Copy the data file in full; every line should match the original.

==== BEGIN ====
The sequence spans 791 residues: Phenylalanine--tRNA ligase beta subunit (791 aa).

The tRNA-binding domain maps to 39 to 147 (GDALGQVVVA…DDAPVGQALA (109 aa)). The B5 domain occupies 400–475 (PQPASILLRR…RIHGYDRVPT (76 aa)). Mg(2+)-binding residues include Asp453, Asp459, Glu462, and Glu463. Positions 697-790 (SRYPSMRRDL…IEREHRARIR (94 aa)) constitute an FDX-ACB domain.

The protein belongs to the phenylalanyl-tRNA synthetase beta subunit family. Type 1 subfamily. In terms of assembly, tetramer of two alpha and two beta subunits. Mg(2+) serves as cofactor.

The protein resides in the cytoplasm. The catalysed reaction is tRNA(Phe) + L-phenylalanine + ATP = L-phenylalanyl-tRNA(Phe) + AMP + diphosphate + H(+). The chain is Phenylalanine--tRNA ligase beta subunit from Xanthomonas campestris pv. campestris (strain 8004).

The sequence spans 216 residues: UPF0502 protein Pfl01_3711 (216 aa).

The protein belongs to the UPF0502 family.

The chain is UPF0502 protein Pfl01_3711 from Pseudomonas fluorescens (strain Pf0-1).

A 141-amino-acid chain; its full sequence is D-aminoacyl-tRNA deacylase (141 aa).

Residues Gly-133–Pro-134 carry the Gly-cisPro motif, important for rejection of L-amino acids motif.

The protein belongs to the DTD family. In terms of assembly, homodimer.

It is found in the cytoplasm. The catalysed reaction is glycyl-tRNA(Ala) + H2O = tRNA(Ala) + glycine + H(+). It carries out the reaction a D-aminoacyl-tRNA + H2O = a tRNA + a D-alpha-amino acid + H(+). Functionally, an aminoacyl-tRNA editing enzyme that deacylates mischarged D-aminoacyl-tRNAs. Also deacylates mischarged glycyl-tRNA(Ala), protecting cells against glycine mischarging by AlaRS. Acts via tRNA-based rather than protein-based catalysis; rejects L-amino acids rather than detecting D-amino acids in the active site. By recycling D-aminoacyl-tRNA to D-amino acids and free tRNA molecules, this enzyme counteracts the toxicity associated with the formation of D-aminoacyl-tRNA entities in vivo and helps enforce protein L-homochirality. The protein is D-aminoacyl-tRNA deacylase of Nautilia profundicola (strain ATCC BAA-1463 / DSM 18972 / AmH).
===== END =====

The sequence spans 791 residues: Phenylalanine--tRNA ligase beta subunit (791 aa).

The tRNA-binding domain maps to 39 to 147 (GDALGQVVVA…DDAPVGQALA (109 aa)). The B5 domain occupies 400–475 (PQPASILLRR…RIHGYDRVPT (76 aa)). Mg(2+)-binding residues include Asp453, Asp459, Glu462, and Glu463. Positions 697-790 (SRYPSMRRDL…IEREHRARIR (94 aa)) constitute an FDX-ACB domain.

The protein belongs to the phenylalanyl-tRNA synthetase beta subunit family. Type 1 subfamily. In terms of assembly, tetramer of two alpha and two beta subunits. Mg(2+) serves as cofactor.

The protein resides in the cytoplasm. The catalysed reaction is tRNA(Phe) + L-phenylalanine + ATP = L-phenylalanyl-tRNA(Phe) + AMP + diphosphate + H(+). The chain is Phenylalanine--tRNA ligase beta subunit from Xanthomonas campestris pv. campestris (strain 8004).

The sequence spans 216 residues: UPF0502 protein Pfl01_3711 (216 aa).

The protein belongs to the UPF0502 family.

The chain is UPF0502 protein Pfl01_3711 from Pseudomonas fluorescens (strain Pf0-1).

A 141-amino-acid chain; its full sequence is D-aminoacyl-tRNA deacylase (141 aa).

Residues Gly-133–Pro-134 carry the Gly-cisPro motif, important for rejection of L-amino acids motif.

The protein belongs to the DTD family. In terms of assembly, homodimer.

It is found in the cytoplasm. The catalysed reaction is glycyl-tRNA(Ala) + H2O = tRNA(Ala) + glycine + H(+). It carries out the reaction a D-aminoacyl-tRNA + H2O = a tRNA + a D-alpha-amino acid + H(+). Functionally, an aminoacyl-tRNA editing enzyme that deacylates mischarged D-aminoacyl-tRNAs. Also deacylates mischarged glycyl-tRNA(Ala), protecting cells against glycine mischarging by AlaRS. Acts via tRNA-based rather than protein-based catalysis; rejects L-amino acids rather than detecting D-amino acids in the active site. By recycling D-aminoacyl-tRNA to D-amino acids and free tRNA molecules, this enzyme counteracts the toxicity associated with the formation of D-aminoacyl-tRNA entities in vivo and helps enforce protein L-homochirality. The protein is D-aminoacyl-tRNA deacylase of Nautilia profundicola (strain ATCC BAA-1463 / DSM 18972 / AmH).